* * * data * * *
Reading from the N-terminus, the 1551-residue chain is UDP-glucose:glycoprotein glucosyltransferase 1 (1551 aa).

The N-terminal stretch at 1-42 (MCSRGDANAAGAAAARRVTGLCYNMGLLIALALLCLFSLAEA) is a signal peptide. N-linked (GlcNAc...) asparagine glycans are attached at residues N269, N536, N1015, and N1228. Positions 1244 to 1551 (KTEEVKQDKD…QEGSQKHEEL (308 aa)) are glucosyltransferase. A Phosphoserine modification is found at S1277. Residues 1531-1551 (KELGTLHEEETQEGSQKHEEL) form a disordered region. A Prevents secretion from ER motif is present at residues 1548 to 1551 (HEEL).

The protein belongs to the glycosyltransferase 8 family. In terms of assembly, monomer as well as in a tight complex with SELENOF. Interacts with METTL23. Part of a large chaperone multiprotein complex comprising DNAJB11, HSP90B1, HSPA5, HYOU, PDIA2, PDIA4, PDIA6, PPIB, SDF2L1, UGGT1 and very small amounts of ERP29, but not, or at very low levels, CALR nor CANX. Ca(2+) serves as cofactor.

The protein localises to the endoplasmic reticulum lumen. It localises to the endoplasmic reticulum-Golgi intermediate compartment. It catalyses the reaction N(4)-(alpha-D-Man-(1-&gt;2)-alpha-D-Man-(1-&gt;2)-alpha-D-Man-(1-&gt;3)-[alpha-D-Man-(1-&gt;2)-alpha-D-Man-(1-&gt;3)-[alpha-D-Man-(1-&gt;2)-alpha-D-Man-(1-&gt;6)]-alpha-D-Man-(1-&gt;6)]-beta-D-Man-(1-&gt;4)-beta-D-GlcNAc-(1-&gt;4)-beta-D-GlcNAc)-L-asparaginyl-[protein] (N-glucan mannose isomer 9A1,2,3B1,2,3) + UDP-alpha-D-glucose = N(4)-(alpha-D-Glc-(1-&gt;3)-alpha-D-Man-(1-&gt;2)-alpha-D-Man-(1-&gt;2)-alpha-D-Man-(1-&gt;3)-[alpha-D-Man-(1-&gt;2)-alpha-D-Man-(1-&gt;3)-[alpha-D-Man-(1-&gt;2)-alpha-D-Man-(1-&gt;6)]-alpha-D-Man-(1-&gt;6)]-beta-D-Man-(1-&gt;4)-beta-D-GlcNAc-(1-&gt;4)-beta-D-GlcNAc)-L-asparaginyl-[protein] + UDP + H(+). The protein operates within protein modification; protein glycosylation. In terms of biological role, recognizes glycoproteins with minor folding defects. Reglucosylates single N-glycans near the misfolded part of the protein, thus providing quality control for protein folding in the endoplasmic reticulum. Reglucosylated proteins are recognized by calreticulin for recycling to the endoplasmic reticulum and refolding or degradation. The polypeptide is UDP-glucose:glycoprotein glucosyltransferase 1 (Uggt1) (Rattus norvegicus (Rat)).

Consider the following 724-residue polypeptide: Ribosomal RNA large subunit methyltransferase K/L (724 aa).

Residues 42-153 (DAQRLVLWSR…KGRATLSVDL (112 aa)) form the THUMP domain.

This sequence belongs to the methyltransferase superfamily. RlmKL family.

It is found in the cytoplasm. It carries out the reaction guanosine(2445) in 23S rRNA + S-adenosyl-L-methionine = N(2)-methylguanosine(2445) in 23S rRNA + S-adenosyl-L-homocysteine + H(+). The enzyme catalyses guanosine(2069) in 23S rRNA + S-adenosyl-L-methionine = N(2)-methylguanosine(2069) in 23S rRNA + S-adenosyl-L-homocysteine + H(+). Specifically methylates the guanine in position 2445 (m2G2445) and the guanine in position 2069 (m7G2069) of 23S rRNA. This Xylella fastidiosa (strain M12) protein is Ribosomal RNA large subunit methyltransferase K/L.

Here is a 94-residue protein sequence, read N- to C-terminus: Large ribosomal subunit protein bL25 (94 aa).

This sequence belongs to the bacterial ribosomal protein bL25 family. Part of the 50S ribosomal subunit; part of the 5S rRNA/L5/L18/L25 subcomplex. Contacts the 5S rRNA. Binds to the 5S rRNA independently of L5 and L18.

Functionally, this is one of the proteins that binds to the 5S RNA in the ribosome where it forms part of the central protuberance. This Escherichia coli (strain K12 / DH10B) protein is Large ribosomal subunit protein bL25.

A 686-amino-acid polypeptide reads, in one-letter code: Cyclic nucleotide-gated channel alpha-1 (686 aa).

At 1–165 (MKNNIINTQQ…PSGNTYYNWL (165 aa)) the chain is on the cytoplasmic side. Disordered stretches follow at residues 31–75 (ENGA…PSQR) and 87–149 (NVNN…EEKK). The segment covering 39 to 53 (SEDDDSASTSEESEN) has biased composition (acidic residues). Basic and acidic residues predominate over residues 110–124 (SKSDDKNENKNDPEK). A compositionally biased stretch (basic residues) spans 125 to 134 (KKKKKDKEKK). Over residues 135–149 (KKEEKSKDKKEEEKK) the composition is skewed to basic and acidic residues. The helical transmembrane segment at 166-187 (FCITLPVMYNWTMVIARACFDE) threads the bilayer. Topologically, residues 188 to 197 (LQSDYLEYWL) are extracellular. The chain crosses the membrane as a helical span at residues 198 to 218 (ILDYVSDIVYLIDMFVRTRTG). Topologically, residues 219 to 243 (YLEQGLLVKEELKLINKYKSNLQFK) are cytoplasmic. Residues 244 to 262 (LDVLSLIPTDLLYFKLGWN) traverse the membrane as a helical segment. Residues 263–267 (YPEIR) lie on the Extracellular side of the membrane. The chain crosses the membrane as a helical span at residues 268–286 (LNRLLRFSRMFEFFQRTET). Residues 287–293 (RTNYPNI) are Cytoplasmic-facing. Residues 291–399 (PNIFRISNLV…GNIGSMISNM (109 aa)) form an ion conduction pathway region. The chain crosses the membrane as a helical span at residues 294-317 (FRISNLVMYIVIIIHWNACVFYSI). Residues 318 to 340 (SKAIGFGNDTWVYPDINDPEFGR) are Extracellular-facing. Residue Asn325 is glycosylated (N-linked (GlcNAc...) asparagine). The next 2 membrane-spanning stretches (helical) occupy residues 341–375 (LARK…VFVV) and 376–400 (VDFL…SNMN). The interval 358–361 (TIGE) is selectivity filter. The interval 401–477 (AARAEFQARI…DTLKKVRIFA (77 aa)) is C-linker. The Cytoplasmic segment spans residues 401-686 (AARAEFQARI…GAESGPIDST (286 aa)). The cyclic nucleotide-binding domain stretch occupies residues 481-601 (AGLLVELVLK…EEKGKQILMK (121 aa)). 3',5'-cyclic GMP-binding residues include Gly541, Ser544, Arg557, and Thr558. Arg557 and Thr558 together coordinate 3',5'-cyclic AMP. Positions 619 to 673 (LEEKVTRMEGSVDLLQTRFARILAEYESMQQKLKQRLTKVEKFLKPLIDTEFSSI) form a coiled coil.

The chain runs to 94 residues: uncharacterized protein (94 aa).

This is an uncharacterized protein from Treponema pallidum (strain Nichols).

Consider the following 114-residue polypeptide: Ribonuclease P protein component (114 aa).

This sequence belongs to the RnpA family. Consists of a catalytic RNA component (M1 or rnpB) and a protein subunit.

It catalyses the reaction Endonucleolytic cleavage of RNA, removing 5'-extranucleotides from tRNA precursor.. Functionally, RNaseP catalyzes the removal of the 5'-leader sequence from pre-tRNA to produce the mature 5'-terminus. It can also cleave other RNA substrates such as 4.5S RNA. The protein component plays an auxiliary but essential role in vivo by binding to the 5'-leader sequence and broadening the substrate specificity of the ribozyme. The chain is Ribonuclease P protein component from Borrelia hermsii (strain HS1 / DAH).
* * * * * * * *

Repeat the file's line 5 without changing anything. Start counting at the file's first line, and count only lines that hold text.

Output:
Consider the following 724-residue polypeptide: Ribosomal RNA large subunit methyltransferase K/L (724 aa).